March 31, 2016

Motor Insurance - Driverless cars to be tested on UK motorways and A-roads from 2017

In line with its bid to have self-driving cars on our roads by 2020, the Government has advised in its Budgets that driverless lorries and cars will be trialled in the UK. It has also given the go ahead for driverless cars to be tested on motorways and A-roads in 2017.

Companies have already been testing driverless cars, however these have been typically taking place away from public highways.

Lorries may be the first autonomous vehicles to be tested on UK motorways and will be tested as 'platoons.' A section of the M6 near Carlisle has reportedly been earmarked as a potential test route. However, the Department for Transport could not confirm the location of the test route. The 'road train' will be controlled by a driver in the vehicle, although the other cabs will also have drivers in as a precaution. Questions have, nevertheless, been raised as to the practicality of having a 10-lorry platoon in the UK, given that our motorway network reportedly has more slip roads than anywhere else.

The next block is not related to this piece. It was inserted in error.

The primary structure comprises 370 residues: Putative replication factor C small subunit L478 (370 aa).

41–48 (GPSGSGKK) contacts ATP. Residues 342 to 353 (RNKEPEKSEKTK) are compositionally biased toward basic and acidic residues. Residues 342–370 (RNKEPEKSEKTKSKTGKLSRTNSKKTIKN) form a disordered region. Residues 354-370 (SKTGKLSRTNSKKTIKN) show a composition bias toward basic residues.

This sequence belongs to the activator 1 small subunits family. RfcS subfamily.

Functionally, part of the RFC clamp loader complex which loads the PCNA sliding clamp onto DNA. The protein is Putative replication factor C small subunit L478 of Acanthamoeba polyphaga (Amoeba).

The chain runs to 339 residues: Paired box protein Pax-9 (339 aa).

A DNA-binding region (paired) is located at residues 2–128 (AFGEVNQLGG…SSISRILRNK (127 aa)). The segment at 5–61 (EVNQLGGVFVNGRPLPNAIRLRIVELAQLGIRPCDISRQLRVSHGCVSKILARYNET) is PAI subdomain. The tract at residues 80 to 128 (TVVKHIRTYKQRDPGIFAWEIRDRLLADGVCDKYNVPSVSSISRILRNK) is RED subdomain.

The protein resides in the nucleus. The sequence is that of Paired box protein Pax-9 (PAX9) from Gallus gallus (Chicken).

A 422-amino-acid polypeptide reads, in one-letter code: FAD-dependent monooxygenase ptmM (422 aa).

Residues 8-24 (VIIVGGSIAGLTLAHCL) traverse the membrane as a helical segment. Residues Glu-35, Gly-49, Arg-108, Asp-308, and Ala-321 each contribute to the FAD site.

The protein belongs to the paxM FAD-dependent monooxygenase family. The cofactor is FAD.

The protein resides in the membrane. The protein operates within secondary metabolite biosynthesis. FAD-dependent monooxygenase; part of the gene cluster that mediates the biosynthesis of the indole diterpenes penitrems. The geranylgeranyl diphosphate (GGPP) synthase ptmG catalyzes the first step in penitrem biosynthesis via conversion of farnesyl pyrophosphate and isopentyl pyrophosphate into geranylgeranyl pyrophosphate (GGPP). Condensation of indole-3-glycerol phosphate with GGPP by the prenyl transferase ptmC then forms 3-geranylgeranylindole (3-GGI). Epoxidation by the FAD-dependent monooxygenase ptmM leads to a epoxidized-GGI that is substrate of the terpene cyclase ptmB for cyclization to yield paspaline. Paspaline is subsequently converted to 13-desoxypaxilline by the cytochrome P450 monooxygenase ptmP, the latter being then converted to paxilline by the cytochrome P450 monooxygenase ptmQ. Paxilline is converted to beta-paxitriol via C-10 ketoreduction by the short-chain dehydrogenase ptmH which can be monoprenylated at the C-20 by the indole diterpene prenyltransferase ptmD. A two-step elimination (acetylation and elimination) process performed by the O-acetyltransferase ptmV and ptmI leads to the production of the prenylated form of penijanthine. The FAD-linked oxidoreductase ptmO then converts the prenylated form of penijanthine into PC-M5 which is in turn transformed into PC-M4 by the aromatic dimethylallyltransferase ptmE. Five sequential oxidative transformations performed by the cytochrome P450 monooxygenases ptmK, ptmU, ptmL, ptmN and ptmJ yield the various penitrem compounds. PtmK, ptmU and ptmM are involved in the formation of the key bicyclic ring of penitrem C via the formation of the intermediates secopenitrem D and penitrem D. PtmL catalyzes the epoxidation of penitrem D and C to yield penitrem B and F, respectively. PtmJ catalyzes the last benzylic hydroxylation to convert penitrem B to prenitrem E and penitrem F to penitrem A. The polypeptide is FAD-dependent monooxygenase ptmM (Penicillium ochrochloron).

It has also been reported that the Government aims to remove regulatory barriers so that autonomous cars can be tested on British roads within the current parliamentary term, with trials on local roads taking place this year in 4 locations: Bristol, Coventry, Milton Keynes and Greenwich. This may not come as a surprise, given that the Government has also awarded eight UK-led projects with £20m for the research and development of autonomous cars. The trials will be funded by the Government's £100m Intelligent Mobility Fund. In the Budget, the Government said that it wanted the UK to be "a global centre for excellence in connected and autonomous vehicles."

However, the Department for Transport has confirmed that the tests will be restricted to vehicles with a human driver present, should the need to take control arise.

Despite these advances bringing the possibility of completely autonomous cars closer to a reality, there are significant legal hurdles which must be overcome before this can be achieved.